In this series, a contemporary poet selects and introduces a poet of the past. By their choice of poems and by the personal and critical reactions they express in their prefaces, the editors offer insights into their own work as well as providing an accessible and passionate introduction to the most important poets in our literature.
George Gordon was born in London in 1788, of Scottish, French and English extraction. He succeeded to a baronetcy in 1798, and as Lord Byron he was soon to become the most famous poet of his age - with the publication of Childe Harold, in 1812 - as well as one of its most notorious characters. His career spanned a momentous period in European history, in which Byron himself was deeply involved. He left England in 1816, and died in Missolonghi, Greece (where he had gone to join the forces struggling for Greek independence) in 1824.
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In each of the books in this series, a mystery is described, and the case for and against a rational scientific explanation is put forward. Evidence is provided in the form of eyewitness accounts and written and pictorial reports. Whilst there may not be a scientific explanation for each phenomenon, the books do not attempt to reduce the mystique of each one, but instead offer a variety of possibilities to allow readers to come to their own conclusions.About the Author:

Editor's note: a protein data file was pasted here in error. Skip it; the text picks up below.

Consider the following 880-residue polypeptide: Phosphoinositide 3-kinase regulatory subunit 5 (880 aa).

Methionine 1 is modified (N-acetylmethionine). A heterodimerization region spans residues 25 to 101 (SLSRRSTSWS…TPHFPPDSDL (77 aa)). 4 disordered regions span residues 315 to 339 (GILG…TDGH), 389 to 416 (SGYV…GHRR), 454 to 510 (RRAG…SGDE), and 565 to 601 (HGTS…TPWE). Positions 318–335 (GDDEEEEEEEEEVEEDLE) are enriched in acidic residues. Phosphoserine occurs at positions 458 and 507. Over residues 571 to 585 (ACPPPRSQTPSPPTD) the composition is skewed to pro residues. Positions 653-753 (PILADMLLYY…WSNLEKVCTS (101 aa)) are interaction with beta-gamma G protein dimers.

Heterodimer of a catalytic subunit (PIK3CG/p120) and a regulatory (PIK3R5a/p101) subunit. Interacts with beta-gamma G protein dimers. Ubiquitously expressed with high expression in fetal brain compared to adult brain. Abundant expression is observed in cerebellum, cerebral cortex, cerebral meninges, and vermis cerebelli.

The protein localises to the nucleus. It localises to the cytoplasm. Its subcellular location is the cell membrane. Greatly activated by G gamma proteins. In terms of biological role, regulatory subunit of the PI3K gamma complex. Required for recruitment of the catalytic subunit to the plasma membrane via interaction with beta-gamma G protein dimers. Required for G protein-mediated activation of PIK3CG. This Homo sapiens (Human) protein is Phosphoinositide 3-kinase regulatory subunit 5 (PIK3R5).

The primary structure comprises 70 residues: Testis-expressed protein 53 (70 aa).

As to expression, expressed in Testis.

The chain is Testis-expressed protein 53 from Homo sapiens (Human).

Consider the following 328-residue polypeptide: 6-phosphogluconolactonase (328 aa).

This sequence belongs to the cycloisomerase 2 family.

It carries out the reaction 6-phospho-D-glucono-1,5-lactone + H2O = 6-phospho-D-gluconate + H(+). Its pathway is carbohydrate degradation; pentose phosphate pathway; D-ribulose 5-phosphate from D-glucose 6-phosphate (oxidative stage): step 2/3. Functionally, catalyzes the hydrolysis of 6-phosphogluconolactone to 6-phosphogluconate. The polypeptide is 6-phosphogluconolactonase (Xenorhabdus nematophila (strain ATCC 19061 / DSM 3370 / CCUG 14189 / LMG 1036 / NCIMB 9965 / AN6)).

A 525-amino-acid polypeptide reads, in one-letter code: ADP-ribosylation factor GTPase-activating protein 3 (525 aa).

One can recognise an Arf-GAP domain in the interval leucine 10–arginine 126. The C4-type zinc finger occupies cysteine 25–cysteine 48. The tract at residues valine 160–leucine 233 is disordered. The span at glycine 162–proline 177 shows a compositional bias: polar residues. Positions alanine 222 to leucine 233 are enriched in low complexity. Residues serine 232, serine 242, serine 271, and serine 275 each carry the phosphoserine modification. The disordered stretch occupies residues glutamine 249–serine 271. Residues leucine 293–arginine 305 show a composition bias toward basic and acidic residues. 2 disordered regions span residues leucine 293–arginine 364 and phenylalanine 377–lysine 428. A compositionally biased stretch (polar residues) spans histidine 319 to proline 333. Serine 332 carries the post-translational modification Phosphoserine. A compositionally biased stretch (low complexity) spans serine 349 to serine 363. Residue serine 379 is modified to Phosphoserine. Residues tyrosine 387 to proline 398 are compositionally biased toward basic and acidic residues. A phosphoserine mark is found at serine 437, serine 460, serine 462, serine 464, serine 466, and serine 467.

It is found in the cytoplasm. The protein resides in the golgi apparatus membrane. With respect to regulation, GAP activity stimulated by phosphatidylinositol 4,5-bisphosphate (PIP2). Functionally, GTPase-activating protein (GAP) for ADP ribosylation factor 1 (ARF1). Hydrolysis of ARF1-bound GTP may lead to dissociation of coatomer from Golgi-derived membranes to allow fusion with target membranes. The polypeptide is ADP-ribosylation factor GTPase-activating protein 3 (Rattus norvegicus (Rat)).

Paul Muldoon was born in County Armagh in 1951. He read English at Queen's University, Belfast, and published his first collection of poems, New Weather, in 1973. He is the author of ten books of poetry, including Moy Sand and Gravel (2002), for which he received the Pulitzer Prize for Poetry, and Horse Latitudes (2006). Since 1987 he has lived in the United States, where he is the Howard G. B. Clark Professor in the Humanities at Princeton University. From 1999 to 2004 he was Professor of Poetry at Oxford University. A Fellow of the Royal Society of Literature, Paul Muldoon was given an American Academy of Arts and Letters award in 1996. Other recent awards include the 1994 T. S. Eliot Prize, the 1997 Irish Times Poetry Prize, and the 2003 Griffin Prize.
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